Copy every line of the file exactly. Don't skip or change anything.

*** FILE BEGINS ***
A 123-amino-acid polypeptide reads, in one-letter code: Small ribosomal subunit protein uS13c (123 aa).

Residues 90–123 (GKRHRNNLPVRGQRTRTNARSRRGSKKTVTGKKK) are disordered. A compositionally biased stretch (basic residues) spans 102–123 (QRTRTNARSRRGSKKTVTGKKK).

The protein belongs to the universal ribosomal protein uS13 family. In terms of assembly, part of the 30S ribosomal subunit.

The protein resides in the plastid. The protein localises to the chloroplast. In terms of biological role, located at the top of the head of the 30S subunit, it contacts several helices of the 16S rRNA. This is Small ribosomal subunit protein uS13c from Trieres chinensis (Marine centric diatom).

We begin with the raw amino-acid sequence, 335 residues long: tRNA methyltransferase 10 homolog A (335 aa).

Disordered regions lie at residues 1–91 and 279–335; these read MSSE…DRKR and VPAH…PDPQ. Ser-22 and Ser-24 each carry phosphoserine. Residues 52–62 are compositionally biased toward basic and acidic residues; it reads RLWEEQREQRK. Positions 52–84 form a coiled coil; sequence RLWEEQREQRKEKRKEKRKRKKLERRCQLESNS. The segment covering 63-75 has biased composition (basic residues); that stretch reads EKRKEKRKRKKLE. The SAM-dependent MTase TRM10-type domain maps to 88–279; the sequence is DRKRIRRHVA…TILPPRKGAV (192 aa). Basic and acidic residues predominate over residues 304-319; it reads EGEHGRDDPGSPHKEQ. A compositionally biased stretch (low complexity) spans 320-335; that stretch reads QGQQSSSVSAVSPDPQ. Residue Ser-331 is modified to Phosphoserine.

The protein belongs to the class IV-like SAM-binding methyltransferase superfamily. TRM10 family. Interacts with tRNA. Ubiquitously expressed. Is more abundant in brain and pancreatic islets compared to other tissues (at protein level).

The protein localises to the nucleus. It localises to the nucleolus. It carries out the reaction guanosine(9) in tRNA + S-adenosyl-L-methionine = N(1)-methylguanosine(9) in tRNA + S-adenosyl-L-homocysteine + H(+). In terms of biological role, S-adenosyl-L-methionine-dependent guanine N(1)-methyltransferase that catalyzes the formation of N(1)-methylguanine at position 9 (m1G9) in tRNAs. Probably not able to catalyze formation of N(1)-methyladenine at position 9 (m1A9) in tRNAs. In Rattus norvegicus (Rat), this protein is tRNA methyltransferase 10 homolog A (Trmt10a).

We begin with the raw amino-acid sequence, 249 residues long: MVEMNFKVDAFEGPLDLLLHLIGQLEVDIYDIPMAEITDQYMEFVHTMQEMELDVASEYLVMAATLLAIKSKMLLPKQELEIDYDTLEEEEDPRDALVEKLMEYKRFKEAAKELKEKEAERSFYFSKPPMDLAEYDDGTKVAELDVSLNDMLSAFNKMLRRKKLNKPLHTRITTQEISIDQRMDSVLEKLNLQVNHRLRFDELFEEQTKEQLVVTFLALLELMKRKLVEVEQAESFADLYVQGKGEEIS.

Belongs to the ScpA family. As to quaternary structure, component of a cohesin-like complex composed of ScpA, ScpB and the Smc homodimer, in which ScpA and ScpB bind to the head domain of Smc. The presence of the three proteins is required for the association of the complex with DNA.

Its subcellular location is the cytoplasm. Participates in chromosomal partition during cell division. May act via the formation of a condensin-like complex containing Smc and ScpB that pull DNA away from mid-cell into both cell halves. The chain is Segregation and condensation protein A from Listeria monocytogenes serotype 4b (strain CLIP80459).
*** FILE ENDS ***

A 123-amino-acid polypeptide reads, in one-letter code: Small ribosomal subunit protein uS13c (123 aa).

Residues 90–123 (GKRHRNNLPVRGQRTRTNARSRRGSKKTVTGKKK) are disordered. A compositionally biased stretch (basic residues) spans 102–123 (QRTRTNARSRRGSKKTVTGKKK).

The protein belongs to the universal ribosomal protein uS13 family. In terms of assembly, part of the 30S ribosomal subunit.

The protein resides in the plastid. The protein localises to the chloroplast. In terms of biological role, located at the top of the head of the 30S subunit, it contacts several helices of the 16S rRNA. This is Small ribosomal subunit protein uS13c from Trieres chinensis (Marine centric diatom).

We begin with the raw amino-acid sequence, 335 residues long: tRNA methyltransferase 10 homolog A (335 aa).

Disordered regions lie at residues 1–91 and 279–335; these read MSSE…DRKR and VPAH…PDPQ. Ser-22 and Ser-24 each carry phosphoserine. Residues 52–62 are compositionally biased toward basic and acidic residues; it reads RLWEEQREQRK. Positions 52–84 form a coiled coil; sequence RLWEEQREQRKEKRKEKRKRKKLERRCQLESNS. The segment covering 63-75 has biased composition (basic residues); that stretch reads EKRKEKRKRKKLE. The SAM-dependent MTase TRM10-type domain maps to 88–279; the sequence is DRKRIRRHVA…TILPPRKGAV (192 aa). Basic and acidic residues predominate over residues 304-319; it reads EGEHGRDDPGSPHKEQ. A compositionally biased stretch (low complexity) spans 320-335; that stretch reads QGQQSSSVSAVSPDPQ. Residue Ser-331 is modified to Phosphoserine.

The protein belongs to the class IV-like SAM-binding methyltransferase superfamily. TRM10 family. Interacts with tRNA. Ubiquitously expressed. Is more abundant in brain and pancreatic islets compared to other tissues (at protein level).

The protein localises to the nucleus. It localises to the nucleolus. It carries out the reaction guanosine(9) in tRNA + S-adenosyl-L-methionine = N(1)-methylguanosine(9) in tRNA + S-adenosyl-L-homocysteine + H(+). In terms of biological role, S-adenosyl-L-methionine-dependent guanine N(1)-methyltransferase that catalyzes the formation of N(1)-methylguanine at position 9 (m1G9) in tRNAs. Probably not able to catalyze formation of N(1)-methyladenine at position 9 (m1A9) in tRNAs. In Rattus norvegicus (Rat), this protein is tRNA methyltransferase 10 homolog A (Trmt10a).

We begin with the raw amino-acid sequence, 249 residues long: MVEMNFKVDAFEGPLDLLLHLIGQLEVDIYDIPMAEITDQYMEFVHTMQEMELDVASEYLVMAATLLAIKSKMLLPKQELEIDYDTLEEEEDPRDALVEKLMEYKRFKEAAKELKEKEAERSFYFSKPPMDLAEYDDGTKVAELDVSLNDMLSAFNKMLRRKKLNKPLHTRITTQEISIDQRMDSVLEKLNLQVNHRLRFDELFEEQTKEQLVVTFLALLELMKRKLVEVEQAESFADLYVQGKGEEIS.

Belongs to the ScpA family. As to quaternary structure, component of a cohesin-like complex composed of ScpA, ScpB and the Smc homodimer, in which ScpA and ScpB bind to the head domain of Smc. The presence of the three proteins is required for the association of the complex with DNA.

Its subcellular location is the cytoplasm. Participates in chromosomal partition during cell division. May act via the formation of a condensin-like complex containing Smc and ScpB that pull DNA away from mid-cell into both cell halves. The chain is Segregation and condensation protein A from Listeria monocytogenes serotype 4b (strain CLIP80459).